Engage in Open, Supportive Discussions With Patients


Once AUD has been identified via screening, clinicians can rely on practical communication strategies to move patients toward the most-appropriate interventions.


Clinicians should determine whether patients have any special considerations holding them back from fully disclosing alcohol consumption, said Lewis Nelson, MD, MBA, DFASAM, an addiction medicine specialist and chair of Emergency Medicine at Rutgers New Jersey Medical School, Newark, New Jersey.


"There may be issues of insurance, with people in their family finding out, or religious implications, among other things, that keep people from discussing this," he said.


Simonetto advised taking a compassionate, empathetic approach in these initial conversations.


"It's important to avoid stigmatizing words such as 'alcoholic' or 'alcoholic liver disease' to create a supportive, nonjudgmental environment and to ask clear, direct questions," he said. "It's also important to respect patients' autonomy and to accept resistance without confrontation."


Banini recommended putting the disease in a clinical context when talking with patients.


"Setting the tone and having patients understand that AUD is a common medical condition that can happen to anyone and that there are personalized, evidence-based treatment options that can be helpful in recovery might make them more comfortable in opening up about their alcohol use," she said.


The NIAAA's Koob pointed to the Screening, Brief Intervention, and Referral to Treatment (SBIRT) model as an evidence-based approach that clinicians can adopt to identify and work with patients "who may be using alcohol in ways that are harmful to their health." Information on SBIRT and other materials are available in the NIAAA Healthcare Professional's Core Resource on Alcohol, he noted.


Get Comfortable With AUD Therapies


A 2019 analysis of over 66,000 patients with alcohol-associated cirrhosis found that only 10% had undergone face-to-face visits with mental health or substance abuse specialist, and just 0.8% received a US Food and Drug Administration (FDA)–approved relapse prevention medication.


"There's no prescribing restrictions around treatment for AUD," Perumalswami said. "This begs the question: Can we get more providers engaged in this space to be offering these medications with growing comfort? There's a lot of discussion in the gastroenterology and hepatology fields about wanting to see us collectively as a group be offering more."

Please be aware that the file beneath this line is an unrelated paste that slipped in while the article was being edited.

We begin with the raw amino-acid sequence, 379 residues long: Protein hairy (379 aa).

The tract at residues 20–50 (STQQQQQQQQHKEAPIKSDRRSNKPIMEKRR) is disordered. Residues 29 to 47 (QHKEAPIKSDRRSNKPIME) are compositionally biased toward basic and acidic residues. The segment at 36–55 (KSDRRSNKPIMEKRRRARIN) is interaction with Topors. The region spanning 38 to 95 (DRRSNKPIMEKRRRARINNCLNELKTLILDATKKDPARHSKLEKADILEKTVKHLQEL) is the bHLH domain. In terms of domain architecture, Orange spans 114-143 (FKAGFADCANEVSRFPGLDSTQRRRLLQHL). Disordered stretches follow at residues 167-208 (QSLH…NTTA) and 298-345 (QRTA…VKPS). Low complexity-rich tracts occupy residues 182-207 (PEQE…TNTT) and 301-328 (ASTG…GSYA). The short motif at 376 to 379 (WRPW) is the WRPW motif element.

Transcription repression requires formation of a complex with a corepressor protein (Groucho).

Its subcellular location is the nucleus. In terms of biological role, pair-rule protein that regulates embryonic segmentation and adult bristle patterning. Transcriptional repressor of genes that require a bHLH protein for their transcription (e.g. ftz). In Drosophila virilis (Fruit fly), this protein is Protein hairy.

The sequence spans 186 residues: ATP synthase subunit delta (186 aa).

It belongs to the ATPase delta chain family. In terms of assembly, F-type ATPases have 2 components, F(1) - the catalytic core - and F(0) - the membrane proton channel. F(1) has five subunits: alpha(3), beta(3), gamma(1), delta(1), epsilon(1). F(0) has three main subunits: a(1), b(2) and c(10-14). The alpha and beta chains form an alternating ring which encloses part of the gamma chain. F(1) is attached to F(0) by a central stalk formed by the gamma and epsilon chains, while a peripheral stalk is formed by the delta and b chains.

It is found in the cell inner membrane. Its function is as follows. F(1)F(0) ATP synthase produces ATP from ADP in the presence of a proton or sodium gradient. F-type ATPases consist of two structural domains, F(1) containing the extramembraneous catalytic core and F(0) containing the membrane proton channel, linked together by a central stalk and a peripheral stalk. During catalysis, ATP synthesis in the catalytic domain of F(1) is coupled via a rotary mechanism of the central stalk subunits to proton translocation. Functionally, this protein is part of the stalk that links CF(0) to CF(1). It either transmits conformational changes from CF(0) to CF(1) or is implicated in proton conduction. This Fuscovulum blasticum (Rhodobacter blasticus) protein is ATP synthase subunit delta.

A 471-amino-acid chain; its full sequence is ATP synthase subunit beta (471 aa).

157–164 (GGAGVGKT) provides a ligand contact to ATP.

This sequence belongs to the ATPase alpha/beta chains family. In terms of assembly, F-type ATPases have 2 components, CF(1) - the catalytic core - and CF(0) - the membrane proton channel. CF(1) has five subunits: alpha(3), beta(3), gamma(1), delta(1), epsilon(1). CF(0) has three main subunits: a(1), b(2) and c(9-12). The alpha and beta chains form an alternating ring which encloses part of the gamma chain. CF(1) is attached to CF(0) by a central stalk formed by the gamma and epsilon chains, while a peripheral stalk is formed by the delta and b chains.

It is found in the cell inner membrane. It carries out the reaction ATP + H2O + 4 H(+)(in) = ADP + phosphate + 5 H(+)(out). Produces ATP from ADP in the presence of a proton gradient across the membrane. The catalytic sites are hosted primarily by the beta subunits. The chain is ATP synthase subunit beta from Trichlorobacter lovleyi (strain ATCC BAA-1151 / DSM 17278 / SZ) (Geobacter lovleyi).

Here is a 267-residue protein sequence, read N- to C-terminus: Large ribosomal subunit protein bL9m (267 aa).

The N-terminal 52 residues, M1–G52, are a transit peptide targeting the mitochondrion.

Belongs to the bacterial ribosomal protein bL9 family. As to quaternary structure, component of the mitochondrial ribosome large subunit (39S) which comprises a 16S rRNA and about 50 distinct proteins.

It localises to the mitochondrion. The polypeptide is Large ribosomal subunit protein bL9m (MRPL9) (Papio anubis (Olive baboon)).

The FDA has approved three medications for AUD, namely, naltrexone, disulfiram, and acamprosate, Koob said.


"Given the possibility of hepatotoxicity with disulfiram, it is not recommended for patients with ALD. Use of the other two medications should be made after careful consideration of the risks for an individual patient," he added.


Timing is of the essence in offering these treatments, as patients with ALD can still reap their benefits even after disease onset, Koob said. A 2022 retrospective cohort study of patients with AUD found that addiction pharmacotherapy significantly decreased the incidence of hepatic decompensation among a subset of those with cirrhosis, he noted.


Best practice is for patients to have at least one alcohol-related follow-up within 30 days of starting an AUD medication and to be reevaluated on a quarterly basis thereafter.


Build Relationships With Other Providers


The management of psychiatric and behavioral therapies can be more complicated.


"It isn't realistic for us to ask all gastroenterologists and hepatologists to have these behavioral skills and do all of this themselves," Perumalswami said. "This should be about figuring out your comfort level, building your capacity if you're interested, but also having relationships with behavioral health providers and asking them to be important parts of our practices and systems."


Here too, the need for greater intervention is clear. AUD is among the most undertreated psychiatric disorders. A 2023 review article estimated that 40%-60% of patients with AUD have concurrent mental illness.


Partnering with an addiction specialist is recommended to formally evaluate these patients and to determine the proper psychiatric care pathway and whether it entails outpatient, residential, or medically managed inpatient service.


However, gastroenterologists should maintain realistic expectations for their patients with ALD who seek these treatments, said addiction medicine specialist Nelson.


"Remember that the very definition of addiction is compulsive use despite harm," Nelson told Medscape Medical News. "I'm not trying to minimize our roles. It's a big step. But addiction physicians have no magic bullet to get people to stop drinking. You simply present them with information about the risks of continued use and their treatment options, which they need to use to make a decision. You just hope that you can get through to them."


Gastroenterologists may want to partner with or refer patients to psychiatric/behavioral care providers. The NIAAA's Alcohol Treatment Navigator and the Substance Abuse and Mental Health Services Administration's FindTreatment.gov offer tools to help find substance providers and programs.